Israel Monday offered to free a Palestinian detainee whose two-month hunger strike has left him in a coma -- but only if he goes abroad, a demand his lawyer immediately dismissed.
The justice ministry's offer came as Israel's top court heard arguments over whether to release Mohammed Allan, 31, who lapsed into a coma on Friday after ingesting only water since June 18.
After hearing the arguments, the High Court set another hearing for Wednesday. Allan's lawyers argued that his condition negated the authorities' argument that he posed a danger.
The justice ministry released a statement ahead of the hearing offering to free Allan "if he agrees to go abroad for a period of four years".
"We are categorically refusing that proposal," Allan lawyer Jamil al-Khatib told AFP.
Since Allan lost consciousness, doctors have used artificial breathing equipment, fluids and vitamins to keep him alive.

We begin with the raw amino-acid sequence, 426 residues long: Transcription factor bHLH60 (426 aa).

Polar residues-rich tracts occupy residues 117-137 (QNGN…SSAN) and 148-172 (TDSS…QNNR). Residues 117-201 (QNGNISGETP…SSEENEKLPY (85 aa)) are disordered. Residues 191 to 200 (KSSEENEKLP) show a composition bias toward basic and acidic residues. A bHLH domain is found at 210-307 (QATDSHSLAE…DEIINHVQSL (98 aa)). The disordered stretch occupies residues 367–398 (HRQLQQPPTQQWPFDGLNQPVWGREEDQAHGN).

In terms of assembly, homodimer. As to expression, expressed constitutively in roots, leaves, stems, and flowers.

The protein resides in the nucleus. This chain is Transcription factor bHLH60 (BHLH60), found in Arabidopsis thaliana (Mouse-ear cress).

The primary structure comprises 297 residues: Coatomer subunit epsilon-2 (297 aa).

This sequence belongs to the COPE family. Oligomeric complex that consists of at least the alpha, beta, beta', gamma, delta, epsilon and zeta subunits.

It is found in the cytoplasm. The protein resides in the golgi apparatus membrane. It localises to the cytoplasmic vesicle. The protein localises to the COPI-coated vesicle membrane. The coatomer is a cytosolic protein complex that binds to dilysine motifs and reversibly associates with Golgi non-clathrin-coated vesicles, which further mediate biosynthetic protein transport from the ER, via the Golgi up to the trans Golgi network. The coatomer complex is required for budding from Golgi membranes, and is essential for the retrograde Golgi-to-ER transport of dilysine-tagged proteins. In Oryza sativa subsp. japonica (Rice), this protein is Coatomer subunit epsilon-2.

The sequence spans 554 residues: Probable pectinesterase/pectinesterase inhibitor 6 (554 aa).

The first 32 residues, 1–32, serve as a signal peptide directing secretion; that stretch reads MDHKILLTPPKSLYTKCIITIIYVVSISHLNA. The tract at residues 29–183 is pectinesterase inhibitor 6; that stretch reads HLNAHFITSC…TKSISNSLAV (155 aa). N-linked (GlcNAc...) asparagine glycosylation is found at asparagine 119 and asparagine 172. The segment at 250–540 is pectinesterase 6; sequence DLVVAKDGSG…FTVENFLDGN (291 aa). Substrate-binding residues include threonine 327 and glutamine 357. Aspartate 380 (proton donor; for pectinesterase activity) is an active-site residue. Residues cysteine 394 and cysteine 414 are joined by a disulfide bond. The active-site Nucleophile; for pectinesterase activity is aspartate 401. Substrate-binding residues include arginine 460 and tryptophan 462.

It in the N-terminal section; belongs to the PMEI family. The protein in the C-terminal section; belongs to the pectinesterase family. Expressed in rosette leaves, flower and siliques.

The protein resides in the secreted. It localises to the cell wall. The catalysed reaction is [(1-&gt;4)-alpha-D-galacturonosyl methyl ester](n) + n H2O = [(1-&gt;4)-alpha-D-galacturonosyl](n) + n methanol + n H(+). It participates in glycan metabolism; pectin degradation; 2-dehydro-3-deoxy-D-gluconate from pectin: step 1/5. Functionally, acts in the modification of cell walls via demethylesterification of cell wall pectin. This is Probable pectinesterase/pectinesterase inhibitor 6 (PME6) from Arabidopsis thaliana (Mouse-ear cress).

A doctor at the hospital where Allan is being treated told the court that he had not appeared to suffer irreversible damage but would probably not survive if he resumed his hunger strike.
Allan has been on hunger strike in protest at his internment under administrative detention, which allows people to be held without charge for six-month intervals that can be renewed indefinitely.
He has been in custody since November 2014.
The militant Islamic Jihad movement describes Allan as a member, as does Israel which has used administrative detention to hold Palestinians it deems to be security risks while not divulging what the authorities view as sensitive intelligence.
Many Palestinian prisoners have staged hunger strikes, including those on administrative detention.
Allan's protest has also raised questions over whether Israel would seek to invoke a law passed last month allowing prisoners to be force-fed when their lives are in danger.
Doctors and activists strongly oppose the law, including those who say the practice amounts to torture and robs Palestinians of a legitimate form of protest.
The law requires the authorities to seek a court order to allow for force feeding, which they have not done.